Tennis: Novak Djokovic has cleared to compete in the Australian Open by court
The Australian Government's decision to revoke the Serbian tennis player's visa was rejected by the Federal Court
After the Federal Court rejected the Australian Government's decision to cancel Novak Djokovic's visa, he has been authorised to compete in the Australian Open. The defending champion's chances of winning a record 21st Grand Slam championship at the 2017 Australian Open have been rekindled.
Djokovic, 34, has been confined in an immigration detention hotel among long-term asylum seeker detainees since Thursday, when Federal Circuit Court Judge Anthony Kelly ordered his immediate release.
His visa was revoked by the Australian government immediately after he arrived in Melbourne late Wednesday, after officials determined he didn't fulfil the threshold for an exemption from the requirement that all non-citizens be completely vaccinated against COVID-19.
Djokovic, who according to court documents is unvaccinated, maintained that he did not need proof of vaccination because he had indications of coronavirus infection last month. People who have been infected with COVID-19 within the last six months are eligible for a temporary exemption from the vaccination requirement, according to Australian medical officials.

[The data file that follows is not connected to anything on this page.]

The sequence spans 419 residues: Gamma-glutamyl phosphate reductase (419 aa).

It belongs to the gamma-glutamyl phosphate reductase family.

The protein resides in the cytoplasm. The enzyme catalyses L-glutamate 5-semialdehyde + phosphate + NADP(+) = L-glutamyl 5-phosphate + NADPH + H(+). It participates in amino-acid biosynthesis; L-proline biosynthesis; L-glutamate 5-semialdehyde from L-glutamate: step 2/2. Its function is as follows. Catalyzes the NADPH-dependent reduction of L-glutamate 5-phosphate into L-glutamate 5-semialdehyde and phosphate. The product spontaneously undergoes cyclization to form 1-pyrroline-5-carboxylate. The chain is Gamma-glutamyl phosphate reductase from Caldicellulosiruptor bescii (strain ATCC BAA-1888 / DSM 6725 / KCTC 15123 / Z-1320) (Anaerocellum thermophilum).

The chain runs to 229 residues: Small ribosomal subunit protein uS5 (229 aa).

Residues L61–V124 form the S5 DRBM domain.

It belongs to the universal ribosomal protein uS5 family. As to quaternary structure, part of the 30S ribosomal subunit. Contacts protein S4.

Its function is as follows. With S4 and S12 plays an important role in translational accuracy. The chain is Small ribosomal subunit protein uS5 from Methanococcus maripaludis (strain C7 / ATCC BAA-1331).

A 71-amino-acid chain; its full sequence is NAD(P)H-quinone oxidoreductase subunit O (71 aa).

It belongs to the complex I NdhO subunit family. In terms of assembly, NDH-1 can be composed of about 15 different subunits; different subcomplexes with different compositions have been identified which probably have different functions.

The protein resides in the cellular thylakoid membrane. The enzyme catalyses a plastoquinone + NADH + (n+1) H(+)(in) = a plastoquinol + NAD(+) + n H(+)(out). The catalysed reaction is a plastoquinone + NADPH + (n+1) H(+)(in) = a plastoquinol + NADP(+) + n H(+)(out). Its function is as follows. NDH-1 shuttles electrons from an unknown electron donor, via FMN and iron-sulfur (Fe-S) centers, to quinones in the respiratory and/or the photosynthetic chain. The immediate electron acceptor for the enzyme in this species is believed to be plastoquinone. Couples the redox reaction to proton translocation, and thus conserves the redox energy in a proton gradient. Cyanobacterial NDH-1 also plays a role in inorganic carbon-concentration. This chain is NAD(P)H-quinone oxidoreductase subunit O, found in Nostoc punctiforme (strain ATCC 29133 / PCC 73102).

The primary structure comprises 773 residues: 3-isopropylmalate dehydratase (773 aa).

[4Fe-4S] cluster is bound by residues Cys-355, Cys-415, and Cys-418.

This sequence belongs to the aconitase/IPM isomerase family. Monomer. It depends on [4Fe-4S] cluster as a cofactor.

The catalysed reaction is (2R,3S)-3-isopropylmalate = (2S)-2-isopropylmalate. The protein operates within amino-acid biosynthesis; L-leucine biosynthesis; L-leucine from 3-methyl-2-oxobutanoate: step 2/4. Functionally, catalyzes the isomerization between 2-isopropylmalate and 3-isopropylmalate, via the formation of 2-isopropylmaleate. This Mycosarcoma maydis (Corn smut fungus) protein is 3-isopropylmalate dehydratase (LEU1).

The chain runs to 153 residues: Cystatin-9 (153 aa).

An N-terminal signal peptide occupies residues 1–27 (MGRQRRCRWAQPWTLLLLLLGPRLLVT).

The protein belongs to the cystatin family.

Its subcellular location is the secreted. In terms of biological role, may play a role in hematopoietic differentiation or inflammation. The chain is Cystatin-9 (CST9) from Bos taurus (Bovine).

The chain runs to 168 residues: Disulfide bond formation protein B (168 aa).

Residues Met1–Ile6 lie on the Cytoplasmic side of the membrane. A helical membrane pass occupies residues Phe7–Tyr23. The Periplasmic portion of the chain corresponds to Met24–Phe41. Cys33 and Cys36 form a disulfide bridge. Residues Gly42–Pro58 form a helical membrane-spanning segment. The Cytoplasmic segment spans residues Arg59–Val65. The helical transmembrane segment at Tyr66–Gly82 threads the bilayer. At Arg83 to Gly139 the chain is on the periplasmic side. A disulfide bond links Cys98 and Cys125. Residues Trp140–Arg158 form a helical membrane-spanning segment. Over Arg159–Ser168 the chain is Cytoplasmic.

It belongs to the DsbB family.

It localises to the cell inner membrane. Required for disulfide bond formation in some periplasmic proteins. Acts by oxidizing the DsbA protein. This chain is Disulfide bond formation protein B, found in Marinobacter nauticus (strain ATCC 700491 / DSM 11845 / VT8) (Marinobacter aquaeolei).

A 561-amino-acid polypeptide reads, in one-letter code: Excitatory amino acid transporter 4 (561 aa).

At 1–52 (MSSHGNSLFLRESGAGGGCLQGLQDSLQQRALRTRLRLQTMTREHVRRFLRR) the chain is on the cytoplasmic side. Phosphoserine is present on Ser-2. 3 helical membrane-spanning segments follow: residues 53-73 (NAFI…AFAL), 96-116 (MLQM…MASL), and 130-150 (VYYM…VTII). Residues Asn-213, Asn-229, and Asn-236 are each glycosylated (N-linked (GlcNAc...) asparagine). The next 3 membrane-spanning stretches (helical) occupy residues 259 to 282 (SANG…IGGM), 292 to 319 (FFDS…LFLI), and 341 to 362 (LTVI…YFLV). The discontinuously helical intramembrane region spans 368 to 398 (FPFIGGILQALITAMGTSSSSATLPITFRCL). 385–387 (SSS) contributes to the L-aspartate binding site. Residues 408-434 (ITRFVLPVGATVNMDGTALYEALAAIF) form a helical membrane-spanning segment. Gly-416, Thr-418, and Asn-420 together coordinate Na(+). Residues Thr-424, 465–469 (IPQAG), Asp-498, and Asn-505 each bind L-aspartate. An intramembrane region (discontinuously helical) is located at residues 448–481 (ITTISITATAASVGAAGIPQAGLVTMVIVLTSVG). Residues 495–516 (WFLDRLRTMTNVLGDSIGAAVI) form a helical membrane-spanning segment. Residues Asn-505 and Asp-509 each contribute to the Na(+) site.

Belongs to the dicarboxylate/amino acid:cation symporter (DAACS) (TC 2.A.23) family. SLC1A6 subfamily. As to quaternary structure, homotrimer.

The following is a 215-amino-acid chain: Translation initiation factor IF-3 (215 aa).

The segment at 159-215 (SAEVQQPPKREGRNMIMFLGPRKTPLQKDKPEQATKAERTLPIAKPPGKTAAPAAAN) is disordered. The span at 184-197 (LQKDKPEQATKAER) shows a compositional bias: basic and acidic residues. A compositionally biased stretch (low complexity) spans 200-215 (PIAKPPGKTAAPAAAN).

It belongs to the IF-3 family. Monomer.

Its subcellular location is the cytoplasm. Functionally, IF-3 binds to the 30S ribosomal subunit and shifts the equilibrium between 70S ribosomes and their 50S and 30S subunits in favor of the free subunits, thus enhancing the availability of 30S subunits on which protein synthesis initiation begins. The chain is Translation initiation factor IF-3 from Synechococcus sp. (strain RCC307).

Djokovic had given officials at Melbourne's airport a medical exemption granted by Tennis Australia, which is organising the tournament that begins on Jan. 17, as well as two medical panels, according to Circuit Court Judge Anthony Kelly. "The point I'm somewhat agitated about is what more could this man have done?" Nick Wood, Djokovic's lawyer, was questioned by Kelly.
However, federal government attorneys warned the court that the country's immigration minister was reserving the right to use his personal authority to revoke Djokovic's visa once more.
The Australian government stated non-citizens had no right of assured entrance to Australia, questioned his claimed exemption and highlighted that even Djokovic wins the court suit, it reserved the power to detain him again and deport him from the country.
He was permitted to visit his lawyers' chambers for the virtual sessions but has not been seen in public since he landed in Australia.